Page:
Suspect we could stuff some EW gear into an “empty” bomb and let it mess with the enemy radars. If we put say 20 EW bombs on a B-2 we could really play with the enemy’s mind ;) And still have 60 500 pounders to ruin their day.

        • blight_

          One day we’ll throw down enough SDBs that we can adopt a penaid/EW decoy strategy.

          • EW3

            How about a Tomahawk doing sigint/elint/ECM on it’s way to target. The block IV has the necessary communications link and ability to loiter. Besides a 1000 lb explosive charge is more then needed in many cases.

  • Nick

    Need to make one that can operate without GPS, any potential enemy worth worrying about will have anti-satellite weaponry. Perhaps something like a cruise missiles terrain following radar

    • JJanson

      Sounds expensive, which is what they seem to want to avoid.

    • STemplar

      So by your logic if the enemy has body armor we shouldn’t buy bullets.

      • Guest

        Certainly wouldnt want to buy bullets that wouldnt penetrate the body armor…just sayin.

  • Vok

    Glide bomb is too slow. A decent C-RAM can shoot it out of sky long before it reaches the intended target. Its usefulness is limited to combating a foe with non-existent air defense. GPS guidance is another Achilles heel. Try use it against the Chinese and you will find it out how “effective” it can be.

    • STemplar

      Do people think we are going to just be dropping glide bombs? Really? Growlers maybe? A few dozen MALDs to confuse the S out of air defenses? How many redundant OTH systems are being developed and deployed have we read about on this site over the last year?

      • NathanS

        Exactly. If you use the same technique over and over, then expect the enemy to counter it. But if you vary your attacks, then the enemy doesn’t know what to expect.

        Lets take GPS jamming for example – this emits a huge amount of electromagnetic radiation, and is basically an neon sign saying “BOMB ME” for a HARM missile. It’s exceedingly easy to counter.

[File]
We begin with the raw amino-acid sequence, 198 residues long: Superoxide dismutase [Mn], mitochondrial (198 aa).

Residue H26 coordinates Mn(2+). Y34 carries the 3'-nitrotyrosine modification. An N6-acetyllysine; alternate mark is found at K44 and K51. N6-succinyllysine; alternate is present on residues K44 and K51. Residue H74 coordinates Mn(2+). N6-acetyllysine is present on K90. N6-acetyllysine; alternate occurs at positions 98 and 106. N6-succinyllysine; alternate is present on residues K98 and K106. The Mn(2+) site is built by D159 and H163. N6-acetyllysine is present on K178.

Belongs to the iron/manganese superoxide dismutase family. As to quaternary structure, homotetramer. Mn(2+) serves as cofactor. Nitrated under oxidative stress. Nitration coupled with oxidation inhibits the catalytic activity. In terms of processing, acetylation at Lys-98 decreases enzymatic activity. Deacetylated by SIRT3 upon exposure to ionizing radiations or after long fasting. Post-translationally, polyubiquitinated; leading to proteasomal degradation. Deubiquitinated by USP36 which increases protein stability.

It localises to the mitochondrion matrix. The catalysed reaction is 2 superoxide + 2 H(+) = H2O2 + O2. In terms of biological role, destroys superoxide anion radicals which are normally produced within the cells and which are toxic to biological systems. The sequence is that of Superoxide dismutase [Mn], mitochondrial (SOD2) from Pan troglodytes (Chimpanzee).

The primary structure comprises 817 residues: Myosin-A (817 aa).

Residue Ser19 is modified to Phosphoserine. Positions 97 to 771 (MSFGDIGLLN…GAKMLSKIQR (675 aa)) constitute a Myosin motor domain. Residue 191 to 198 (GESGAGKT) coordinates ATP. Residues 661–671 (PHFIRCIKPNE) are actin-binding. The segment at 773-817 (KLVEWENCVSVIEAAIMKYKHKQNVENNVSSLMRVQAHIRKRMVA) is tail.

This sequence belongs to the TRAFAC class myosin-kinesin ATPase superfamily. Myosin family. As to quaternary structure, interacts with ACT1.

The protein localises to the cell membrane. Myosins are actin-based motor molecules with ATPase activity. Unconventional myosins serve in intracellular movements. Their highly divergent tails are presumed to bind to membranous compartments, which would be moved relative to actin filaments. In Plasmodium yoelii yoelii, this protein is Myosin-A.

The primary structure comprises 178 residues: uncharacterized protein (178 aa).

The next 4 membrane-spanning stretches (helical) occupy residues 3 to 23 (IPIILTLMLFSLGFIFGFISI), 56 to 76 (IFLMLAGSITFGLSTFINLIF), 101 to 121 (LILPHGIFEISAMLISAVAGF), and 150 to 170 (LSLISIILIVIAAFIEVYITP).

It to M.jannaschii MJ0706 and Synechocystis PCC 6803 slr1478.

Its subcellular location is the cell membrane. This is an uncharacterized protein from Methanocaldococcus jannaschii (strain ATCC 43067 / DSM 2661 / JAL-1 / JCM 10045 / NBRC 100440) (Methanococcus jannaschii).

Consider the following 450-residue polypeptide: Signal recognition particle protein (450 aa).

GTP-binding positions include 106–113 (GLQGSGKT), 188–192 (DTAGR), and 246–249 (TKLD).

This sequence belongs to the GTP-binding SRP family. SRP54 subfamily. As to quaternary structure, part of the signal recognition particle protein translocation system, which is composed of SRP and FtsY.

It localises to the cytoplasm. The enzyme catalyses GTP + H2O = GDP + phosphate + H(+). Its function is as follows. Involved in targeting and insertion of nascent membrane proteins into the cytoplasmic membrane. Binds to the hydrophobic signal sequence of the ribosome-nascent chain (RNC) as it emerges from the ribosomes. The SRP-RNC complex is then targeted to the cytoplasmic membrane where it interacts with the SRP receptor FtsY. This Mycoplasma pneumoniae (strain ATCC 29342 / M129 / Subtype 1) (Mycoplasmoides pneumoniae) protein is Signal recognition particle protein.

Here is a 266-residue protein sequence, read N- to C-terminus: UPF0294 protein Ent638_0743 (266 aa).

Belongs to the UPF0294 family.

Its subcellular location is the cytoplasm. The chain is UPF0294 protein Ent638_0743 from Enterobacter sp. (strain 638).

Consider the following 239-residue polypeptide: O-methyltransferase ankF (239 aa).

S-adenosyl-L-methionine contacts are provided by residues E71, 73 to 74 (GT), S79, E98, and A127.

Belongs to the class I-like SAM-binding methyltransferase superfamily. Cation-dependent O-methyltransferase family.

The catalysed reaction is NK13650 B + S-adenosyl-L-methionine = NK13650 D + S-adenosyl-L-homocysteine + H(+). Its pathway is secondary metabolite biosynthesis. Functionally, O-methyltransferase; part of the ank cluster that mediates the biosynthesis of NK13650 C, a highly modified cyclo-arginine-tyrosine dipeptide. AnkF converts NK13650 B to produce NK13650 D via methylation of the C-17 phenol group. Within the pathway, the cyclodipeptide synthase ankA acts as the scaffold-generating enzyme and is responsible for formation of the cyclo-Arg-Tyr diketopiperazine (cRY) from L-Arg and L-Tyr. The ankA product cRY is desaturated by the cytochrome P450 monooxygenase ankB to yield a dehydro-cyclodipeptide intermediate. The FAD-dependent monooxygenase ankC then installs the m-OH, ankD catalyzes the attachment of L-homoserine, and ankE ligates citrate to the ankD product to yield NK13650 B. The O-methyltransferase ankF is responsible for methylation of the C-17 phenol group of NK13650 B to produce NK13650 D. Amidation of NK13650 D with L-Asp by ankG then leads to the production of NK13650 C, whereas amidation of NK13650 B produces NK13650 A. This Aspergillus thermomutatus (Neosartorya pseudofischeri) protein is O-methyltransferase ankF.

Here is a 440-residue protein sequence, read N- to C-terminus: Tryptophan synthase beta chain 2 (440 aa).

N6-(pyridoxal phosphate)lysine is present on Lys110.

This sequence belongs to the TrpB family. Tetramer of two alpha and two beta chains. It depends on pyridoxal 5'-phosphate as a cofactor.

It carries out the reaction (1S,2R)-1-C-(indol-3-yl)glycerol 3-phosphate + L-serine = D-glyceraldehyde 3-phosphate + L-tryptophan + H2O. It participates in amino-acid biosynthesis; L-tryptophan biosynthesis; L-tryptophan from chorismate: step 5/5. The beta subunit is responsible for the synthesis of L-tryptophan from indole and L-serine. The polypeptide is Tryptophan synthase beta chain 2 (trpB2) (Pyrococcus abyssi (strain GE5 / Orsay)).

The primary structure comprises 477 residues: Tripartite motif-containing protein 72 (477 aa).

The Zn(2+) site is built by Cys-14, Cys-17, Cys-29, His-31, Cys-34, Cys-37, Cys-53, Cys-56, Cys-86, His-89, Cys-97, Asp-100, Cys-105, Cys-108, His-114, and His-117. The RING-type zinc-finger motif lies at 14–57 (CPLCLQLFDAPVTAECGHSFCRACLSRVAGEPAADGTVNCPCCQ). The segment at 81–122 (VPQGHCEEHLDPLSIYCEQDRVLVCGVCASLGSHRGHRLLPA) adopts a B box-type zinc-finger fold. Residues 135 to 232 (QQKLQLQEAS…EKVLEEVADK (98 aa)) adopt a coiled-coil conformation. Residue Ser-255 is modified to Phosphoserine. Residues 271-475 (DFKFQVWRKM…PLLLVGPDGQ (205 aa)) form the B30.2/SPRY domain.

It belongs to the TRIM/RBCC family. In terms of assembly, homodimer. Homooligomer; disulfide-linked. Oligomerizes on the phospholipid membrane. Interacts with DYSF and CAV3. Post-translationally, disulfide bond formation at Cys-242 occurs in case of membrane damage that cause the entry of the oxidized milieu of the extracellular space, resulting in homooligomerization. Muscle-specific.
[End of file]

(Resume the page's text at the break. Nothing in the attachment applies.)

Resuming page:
And even without the extra redundancy in the GPS system, it’s no biggy – you still have a cost-effective laser guided bomb with an extended range. A worthy tool for any arsenal.

    • Nick T.

      If C-RAMs are such a worry why hasn’t the US developed armored bombs yet? Also, if these cost as little as is implied, why not drop 5-20 on the target at one time? C-RAMs as I understand work tow ways: use absurd amounts of of ammo in a “well if we fire 300 bullets at it one or more have to hit it eventually” mentality, or usually no more than (about) 12 rather expensive high accuracy misslies. Either way, it will run out of ammo before the US runs out of bombs.

      • ghostwhowalksnz

        armoured bombs ? really ?
        How do you armour the wing kit ?

    • custermuster

      How effective are C-RAMs against cluster bombs?

    • Technoweapon

      Lol. People thinking we’re going to war with China.

      Give me a break.

    • blight_

      If they wanted to be crazy, one could design a low RCS casing, either with RAM or a covering with low RCS?

    • Tom

      How many of the US’s potential opponents currently have a single C-RAM operational? How many does Iran have? How many does North Korea have?

    • STemplar

      Couple other points here to the C-RAM crowd, to my knowledge that is a fairly bulky system set up for fixed area defense. Nothing like that for a moving formation. In regards to moving formations also. The allure of JDAM has been in our urban COIN ops for the GWOT. In a war time scenario with China just how accurate do you think we need to be with weapons used on mechanized formations? A half dozen 2000 lbs-ers can cause lethal fragmentation to personnel and thin skinned vehicles over a grid square, and we have more than 6 we could drop at once…

      • Technoweapon

        STemplar, I swear… I want to have your babies.

  • @E_L_P